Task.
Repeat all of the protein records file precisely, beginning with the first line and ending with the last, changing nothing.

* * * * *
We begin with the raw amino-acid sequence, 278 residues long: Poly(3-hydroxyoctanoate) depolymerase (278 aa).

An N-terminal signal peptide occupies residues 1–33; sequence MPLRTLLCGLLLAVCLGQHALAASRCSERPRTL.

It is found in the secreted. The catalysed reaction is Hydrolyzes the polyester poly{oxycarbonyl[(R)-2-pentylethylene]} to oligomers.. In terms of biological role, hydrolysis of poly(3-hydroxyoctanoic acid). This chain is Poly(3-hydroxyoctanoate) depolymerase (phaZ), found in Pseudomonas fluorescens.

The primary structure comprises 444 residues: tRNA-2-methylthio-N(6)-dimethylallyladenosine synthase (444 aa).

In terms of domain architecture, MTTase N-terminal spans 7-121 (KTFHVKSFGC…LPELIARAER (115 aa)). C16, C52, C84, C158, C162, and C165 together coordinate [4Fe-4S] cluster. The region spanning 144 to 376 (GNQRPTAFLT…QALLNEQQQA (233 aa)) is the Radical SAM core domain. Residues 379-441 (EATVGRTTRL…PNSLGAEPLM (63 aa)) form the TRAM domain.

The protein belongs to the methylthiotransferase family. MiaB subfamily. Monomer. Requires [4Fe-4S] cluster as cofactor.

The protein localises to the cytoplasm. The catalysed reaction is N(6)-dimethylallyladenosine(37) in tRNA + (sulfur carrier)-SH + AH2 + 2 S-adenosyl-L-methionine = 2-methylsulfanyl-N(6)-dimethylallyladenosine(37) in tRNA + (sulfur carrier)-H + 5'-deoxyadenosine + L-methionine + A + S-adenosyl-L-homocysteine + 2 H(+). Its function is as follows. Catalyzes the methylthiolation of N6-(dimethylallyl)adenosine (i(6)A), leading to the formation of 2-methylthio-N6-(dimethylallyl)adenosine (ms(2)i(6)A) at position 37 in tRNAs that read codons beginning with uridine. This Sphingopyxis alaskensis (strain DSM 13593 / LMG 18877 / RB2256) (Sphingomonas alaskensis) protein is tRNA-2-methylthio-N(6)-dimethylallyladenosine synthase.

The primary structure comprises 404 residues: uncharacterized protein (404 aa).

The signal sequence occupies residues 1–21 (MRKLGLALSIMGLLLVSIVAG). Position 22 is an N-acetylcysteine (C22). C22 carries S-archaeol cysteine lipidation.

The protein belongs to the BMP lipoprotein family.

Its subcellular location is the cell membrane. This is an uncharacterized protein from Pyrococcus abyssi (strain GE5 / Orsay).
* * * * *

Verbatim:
We begin with the raw amino-acid sequence, 278 residues long: Poly(3-hydroxyoctanoate) depolymerase (278 aa).

An N-terminal signal peptide occupies residues 1–33; sequence MPLRTLLCGLLLAVCLGQHALAASRCSERPRTL.

It is found in the secreted. The catalysed reaction is Hydrolyzes the polyester poly{oxycarbonyl[(R)-2-pentylethylene]} to oligomers.. In terms of biological role, hydrolysis of poly(3-hydroxyoctanoic acid). This chain is Poly(3-hydroxyoctanoate) depolymerase (phaZ), found in Pseudomonas fluorescens.

The primary structure comprises 444 residues: tRNA-2-methylthio-N(6)-dimethylallyladenosine synthase (444 aa).

In terms of domain architecture, MTTase N-terminal spans 7-121 (KTFHVKSFGC…LPELIARAER (115 aa)). C16, C52, C84, C158, C162, and C165 together coordinate [4Fe-4S] cluster. The region spanning 144 to 376 (GNQRPTAFLT…QALLNEQQQA (233 aa)) is the Radical SAM core domain. Residues 379-441 (EATVGRTTRL…PNSLGAEPLM (63 aa)) form the TRAM domain.

The protein belongs to the methylthiotransferase family. MiaB subfamily. Monomer. Requires [4Fe-4S] cluster as cofactor.

The protein localises to the cytoplasm. The catalysed reaction is N(6)-dimethylallyladenosine(37) in tRNA + (sulfur carrier)-SH + AH2 + 2 S-adenosyl-L-methionine = 2-methylsulfanyl-N(6)-dimethylallyladenosine(37) in tRNA + (sulfur carrier)-H + 5'-deoxyadenosine + L-methionine + A + S-adenosyl-L-homocysteine + 2 H(+). Its function is as follows. Catalyzes the methylthiolation of N6-(dimethylallyl)adenosine (i(6)A), leading to the formation of 2-methylthio-N6-(dimethylallyl)adenosine (ms(2)i(6)A) at position 37 in tRNAs that read codons beginning with uridine. This Sphingopyxis alaskensis (strain DSM 13593 / LMG 18877 / RB2256) (Sphingomonas alaskensis) protein is tRNA-2-methylthio-N(6)-dimethylallyladenosine synthase.

The primary structure comprises 404 residues: uncharacterized protein (404 aa).

The signal sequence occupies residues 1–21 (MRKLGLALSIMGLLLVSIVAG). Position 22 is an N-acetylcysteine (C22). C22 carries S-archaeol cysteine lipidation.

The protein belongs to the BMP lipoprotein family.

Its subcellular location is the cell membrane. This is an uncharacterized protein from Pyrococcus abyssi (strain GE5 / Orsay).